You will work independently to design and implement your own custom lab, your own creative embedded systems invention, on the ATmega1284 microprocessor. This invention can be a game or some useful device prototype. You can build upon components from previous labs and new components if you wish. Buying a new component is not required. As much as possible, your implementation should involve concurrent synchSMs implemented with no variations from the structured techniques from the lecture and course book. You may use RIBS to help generate C code.
If implementing a game, the game should include
a way of accumulating and displaying a score,
a way of winning and/or losing,
informational messages to the user, and
a button that can be pressed at any time to start over (a soft reset to the game).
(Some examples from summer session can be found here and here, also just search YouTube for “UCR EE/CS 120B”).
Custom lab “Build-Upons”
A full “Build-Upon” score requires at least 3 individual “Build-Upons”. These “Build-Upons” can come from two general domains: hardware and software. You may build-upon previous lab exercises, or create new software and/or use new hardware.
Hardware: Use a non-trivial hardware component (new component or reuse an old component in a new way). For example, the lab kit’s LCD has the ability to write to each pixel on the screen, not just a single character at a time (½ complexity). Another example is re-purposing your speaker to be a microphone.
Software: Points can also be awarded for non-trivial state machines. For example, implementing a fast fourier transform (FFT) in software. Some game logic requires one or more non-trivial concurrent state machines.
A software and hardware example is having the microcontroller communicate with another device via USART, such as a desktop/laptop or another microcontroller.
Prepare a 70-110 second video (no shorter, no longer). Upload to YouTube with the EXACT title format:
“UCR EE/CS 120B Spring 2019 — Firstname Lastname — Custom lab title summarizing functionality”
Your video should be publicly viewable. The video should demo your invention, highlighting all of your “Build-Upons”. (When searching for jobs, considering linking to this video from your resume/web-page/facebook-page/etc. A Google recruiter actually reached out to a former student for an interview because of one of these videos).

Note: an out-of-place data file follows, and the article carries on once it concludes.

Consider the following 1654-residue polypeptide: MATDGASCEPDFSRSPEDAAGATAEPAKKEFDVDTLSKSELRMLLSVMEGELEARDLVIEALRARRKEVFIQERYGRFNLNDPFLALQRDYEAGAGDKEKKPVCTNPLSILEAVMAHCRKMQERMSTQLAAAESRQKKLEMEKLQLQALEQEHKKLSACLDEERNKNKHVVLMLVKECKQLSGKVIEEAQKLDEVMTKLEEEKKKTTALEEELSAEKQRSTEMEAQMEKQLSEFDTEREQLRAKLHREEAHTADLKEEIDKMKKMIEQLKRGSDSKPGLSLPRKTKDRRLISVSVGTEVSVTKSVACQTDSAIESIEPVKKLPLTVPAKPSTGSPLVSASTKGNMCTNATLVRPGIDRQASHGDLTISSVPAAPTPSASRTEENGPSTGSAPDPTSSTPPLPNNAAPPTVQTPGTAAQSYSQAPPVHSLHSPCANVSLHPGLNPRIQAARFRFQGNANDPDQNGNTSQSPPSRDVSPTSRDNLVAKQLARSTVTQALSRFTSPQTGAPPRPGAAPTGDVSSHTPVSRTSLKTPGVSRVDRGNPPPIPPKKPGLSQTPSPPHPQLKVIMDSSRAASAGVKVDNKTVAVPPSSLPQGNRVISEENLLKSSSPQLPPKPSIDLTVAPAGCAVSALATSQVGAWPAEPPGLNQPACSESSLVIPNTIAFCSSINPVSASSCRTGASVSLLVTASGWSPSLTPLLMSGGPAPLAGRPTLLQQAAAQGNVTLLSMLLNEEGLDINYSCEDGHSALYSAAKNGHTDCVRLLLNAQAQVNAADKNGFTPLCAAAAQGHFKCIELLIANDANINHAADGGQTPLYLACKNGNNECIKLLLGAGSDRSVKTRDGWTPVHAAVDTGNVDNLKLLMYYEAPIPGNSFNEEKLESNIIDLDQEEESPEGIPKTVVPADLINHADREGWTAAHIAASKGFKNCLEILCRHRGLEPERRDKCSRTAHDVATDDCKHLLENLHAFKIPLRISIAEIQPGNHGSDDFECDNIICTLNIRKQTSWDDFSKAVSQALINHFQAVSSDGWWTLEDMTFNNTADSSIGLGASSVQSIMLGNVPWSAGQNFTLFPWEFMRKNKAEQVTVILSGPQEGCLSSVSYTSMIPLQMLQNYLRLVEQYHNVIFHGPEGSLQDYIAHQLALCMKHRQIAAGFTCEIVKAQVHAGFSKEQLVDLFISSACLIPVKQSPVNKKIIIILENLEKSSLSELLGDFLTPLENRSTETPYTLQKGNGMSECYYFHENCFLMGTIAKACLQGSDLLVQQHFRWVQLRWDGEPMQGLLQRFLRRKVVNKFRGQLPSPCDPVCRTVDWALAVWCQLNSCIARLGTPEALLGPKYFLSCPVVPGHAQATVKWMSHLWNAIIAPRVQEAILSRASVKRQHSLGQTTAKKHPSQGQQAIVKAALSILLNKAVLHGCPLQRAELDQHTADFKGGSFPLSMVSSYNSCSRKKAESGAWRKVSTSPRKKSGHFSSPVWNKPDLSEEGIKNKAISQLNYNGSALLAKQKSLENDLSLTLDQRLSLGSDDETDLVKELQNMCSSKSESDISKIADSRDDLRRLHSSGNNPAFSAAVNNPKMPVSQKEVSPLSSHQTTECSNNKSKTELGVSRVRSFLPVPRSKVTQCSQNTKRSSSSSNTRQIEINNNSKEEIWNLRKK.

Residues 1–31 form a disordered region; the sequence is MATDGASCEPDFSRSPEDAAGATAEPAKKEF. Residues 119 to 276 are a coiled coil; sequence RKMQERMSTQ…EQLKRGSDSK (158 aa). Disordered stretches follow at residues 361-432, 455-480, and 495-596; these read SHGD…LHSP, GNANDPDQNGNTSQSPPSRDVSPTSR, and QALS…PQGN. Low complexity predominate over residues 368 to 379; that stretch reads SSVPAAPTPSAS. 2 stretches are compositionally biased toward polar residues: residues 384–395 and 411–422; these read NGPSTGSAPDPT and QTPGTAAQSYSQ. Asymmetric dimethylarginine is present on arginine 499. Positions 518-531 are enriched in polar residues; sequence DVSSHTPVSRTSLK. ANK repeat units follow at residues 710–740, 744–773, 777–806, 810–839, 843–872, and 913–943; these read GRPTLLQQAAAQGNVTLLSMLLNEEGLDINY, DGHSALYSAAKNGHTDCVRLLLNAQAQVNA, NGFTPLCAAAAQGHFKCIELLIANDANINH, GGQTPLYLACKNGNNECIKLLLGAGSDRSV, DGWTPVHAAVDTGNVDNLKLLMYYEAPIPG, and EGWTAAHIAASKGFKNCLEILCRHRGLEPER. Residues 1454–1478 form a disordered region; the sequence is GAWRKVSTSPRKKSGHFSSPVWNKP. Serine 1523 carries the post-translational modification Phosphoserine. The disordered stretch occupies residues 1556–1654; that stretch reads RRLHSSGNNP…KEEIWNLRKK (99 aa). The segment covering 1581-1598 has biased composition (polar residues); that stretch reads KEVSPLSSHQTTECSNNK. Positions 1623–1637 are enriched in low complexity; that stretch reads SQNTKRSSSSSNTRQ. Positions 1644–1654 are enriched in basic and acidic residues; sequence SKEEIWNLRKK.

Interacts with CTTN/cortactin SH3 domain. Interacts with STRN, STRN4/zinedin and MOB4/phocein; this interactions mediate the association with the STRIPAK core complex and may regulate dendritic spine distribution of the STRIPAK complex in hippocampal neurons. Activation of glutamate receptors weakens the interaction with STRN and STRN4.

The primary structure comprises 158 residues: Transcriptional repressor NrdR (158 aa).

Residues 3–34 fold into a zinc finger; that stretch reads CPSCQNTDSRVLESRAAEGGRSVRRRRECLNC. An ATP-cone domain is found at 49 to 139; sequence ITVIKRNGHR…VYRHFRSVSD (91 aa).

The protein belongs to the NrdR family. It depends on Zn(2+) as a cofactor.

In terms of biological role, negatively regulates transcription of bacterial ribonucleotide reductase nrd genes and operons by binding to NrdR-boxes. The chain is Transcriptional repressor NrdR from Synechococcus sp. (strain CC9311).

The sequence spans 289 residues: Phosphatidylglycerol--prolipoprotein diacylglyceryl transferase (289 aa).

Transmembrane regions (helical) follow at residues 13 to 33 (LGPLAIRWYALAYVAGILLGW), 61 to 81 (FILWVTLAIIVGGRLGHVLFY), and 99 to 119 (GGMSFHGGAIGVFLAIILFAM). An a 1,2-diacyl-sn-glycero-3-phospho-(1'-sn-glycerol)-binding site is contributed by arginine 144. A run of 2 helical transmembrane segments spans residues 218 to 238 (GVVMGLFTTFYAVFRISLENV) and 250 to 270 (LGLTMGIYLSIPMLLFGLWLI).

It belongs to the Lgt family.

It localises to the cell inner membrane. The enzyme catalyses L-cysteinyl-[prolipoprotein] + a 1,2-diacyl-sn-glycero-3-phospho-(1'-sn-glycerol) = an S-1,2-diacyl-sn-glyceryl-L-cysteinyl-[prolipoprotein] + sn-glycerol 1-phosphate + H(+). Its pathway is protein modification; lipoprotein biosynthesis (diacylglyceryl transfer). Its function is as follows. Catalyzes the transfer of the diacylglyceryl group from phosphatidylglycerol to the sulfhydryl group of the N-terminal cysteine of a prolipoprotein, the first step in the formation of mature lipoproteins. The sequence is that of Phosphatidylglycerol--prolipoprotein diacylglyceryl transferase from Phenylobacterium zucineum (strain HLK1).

Prepare and submit a proposal for your custom lab plan, including the possible “C” plan, possible “B”, and possible “A”.
Demo day and progress check-offs
There will be one progress check-off after about a week to make sure you are on the right track. Then there will be the final demo day where you get to show off your final project to your TA’s and fellow classmates.
The first check-off is to demonstrate your progress, including at least 1 “Build-Upon”, by the beginning of the second week (By Thursday 5/30). This should be a working prototype. You can demo earlier.
The second check-off is to demonstrate your complete product on the last day of class (Friday 6/6).
Custom lab grade breakdown
Custom lab “Build-Upons” (must demo final product to get these points
Correct functionality when played (including when a user interacts unusually)
Implementation using structured techniques (from lecture and course book)
Project check-offs (2)
*Attendance in lab
*Custom lab folder and submission
*Create a Google doc folder
*Make sure the folder is sharable with the link (no login required); test with someone else in the class to make sure it is shared properly.
*Idea is to create something you can link to from your personal homepage, for future job searches.
*Add to the folder your custom project report named REPORT_lastname.
*High level description of custom lab (derived from your proposal).
*User guide (Rules, controls, and any special considerations).
*Technologies and components used in custom lab (AVR Studio 6, ATmega1284, etc.).
*Link to demo video.
*Link to each source file and a few-word summary of file’s purpose.
*Short description for a resume which shows the technologies you learned.
*Add to the folder image/drawings explaining how components were connected to the microcontroller (e.g. which pins you used).
*Add to the folder all source files (.sm, .c, .h).
*Be sure to cite sources, include IEEE and Internet found code.
*Submit URL of custom lab folder on iLearn as a link.